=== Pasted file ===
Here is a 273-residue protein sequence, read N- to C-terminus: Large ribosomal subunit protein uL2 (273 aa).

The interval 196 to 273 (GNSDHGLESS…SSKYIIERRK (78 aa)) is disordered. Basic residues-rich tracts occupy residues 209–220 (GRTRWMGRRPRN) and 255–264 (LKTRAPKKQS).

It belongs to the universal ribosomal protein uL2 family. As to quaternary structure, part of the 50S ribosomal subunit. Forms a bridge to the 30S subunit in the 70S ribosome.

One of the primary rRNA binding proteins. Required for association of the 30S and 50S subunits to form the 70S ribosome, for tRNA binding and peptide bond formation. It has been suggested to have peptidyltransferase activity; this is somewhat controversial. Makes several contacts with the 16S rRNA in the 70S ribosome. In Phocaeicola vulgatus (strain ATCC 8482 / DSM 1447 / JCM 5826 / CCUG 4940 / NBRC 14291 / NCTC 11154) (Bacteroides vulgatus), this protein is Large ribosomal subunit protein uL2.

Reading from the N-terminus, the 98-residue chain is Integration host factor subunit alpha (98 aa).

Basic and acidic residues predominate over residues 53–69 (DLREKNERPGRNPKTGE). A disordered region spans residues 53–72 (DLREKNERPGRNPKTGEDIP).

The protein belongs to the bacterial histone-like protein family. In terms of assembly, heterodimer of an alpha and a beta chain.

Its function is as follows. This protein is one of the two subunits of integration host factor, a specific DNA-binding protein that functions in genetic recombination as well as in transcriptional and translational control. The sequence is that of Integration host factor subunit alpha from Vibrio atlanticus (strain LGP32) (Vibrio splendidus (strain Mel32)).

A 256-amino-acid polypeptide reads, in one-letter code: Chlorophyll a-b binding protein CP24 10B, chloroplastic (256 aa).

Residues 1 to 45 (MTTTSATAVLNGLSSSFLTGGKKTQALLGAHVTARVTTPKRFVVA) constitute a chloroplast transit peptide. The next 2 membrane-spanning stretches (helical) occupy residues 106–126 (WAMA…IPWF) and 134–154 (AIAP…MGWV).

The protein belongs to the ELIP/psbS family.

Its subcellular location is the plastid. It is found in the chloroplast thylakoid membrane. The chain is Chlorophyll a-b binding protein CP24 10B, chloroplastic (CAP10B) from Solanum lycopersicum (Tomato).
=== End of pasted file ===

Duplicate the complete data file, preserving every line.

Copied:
Here is a 273-residue protein sequence, read N- to C-terminus: Large ribosomal subunit protein uL2 (273 aa).

The interval 196 to 273 (GNSDHGLESS…SSKYIIERRK (78 aa)) is disordered. Basic residues-rich tracts occupy residues 209–220 (GRTRWMGRRPRN) and 255–264 (LKTRAPKKQS).

It belongs to the universal ribosomal protein uL2 family. As to quaternary structure, part of the 50S ribosomal subunit. Forms a bridge to the 30S subunit in the 70S ribosome.

One of the primary rRNA binding proteins. Required for association of the 30S and 50S subunits to form the 70S ribosome, for tRNA binding and peptide bond formation. It has been suggested to have peptidyltransferase activity; this is somewhat controversial. Makes several contacts with the 16S rRNA in the 70S ribosome. In Phocaeicola vulgatus (strain ATCC 8482 / DSM 1447 / JCM 5826 / CCUG 4940 / NBRC 14291 / NCTC 11154) (Bacteroides vulgatus), this protein is Large ribosomal subunit protein uL2.

Reading from the N-terminus, the 98-residue chain is Integration host factor subunit alpha (98 aa).

Basic and acidic residues predominate over residues 53–69 (DLREKNERPGRNPKTGE). A disordered region spans residues 53–72 (DLREKNERPGRNPKTGEDIP).

The protein belongs to the bacterial histone-like protein family. In terms of assembly, heterodimer of an alpha and a beta chain.

Its function is as follows. This protein is one of the two subunits of integration host factor, a specific DNA-binding protein that functions in genetic recombination as well as in transcriptional and translational control. The sequence is that of Integration host factor subunit alpha from Vibrio atlanticus (strain LGP32) (Vibrio splendidus (strain Mel32)).

A 256-amino-acid polypeptide reads, in one-letter code: Chlorophyll a-b binding protein CP24 10B, chloroplastic (256 aa).

Residues 1 to 45 (MTTTSATAVLNGLSSSFLTGGKKTQALLGAHVTARVTTPKRFVVA) constitute a chloroplast transit peptide. The next 2 membrane-spanning stretches (helical) occupy residues 106–126 (WAMA…IPWF) and 134–154 (AIAP…MGWV).

The protein belongs to the ELIP/psbS family.

Its subcellular location is the plastid. It is found in the chloroplast thylakoid membrane. The chain is Chlorophyll a-b binding protein CP24 10B, chloroplastic (CAP10B) from Solanum lycopersicum (Tomato).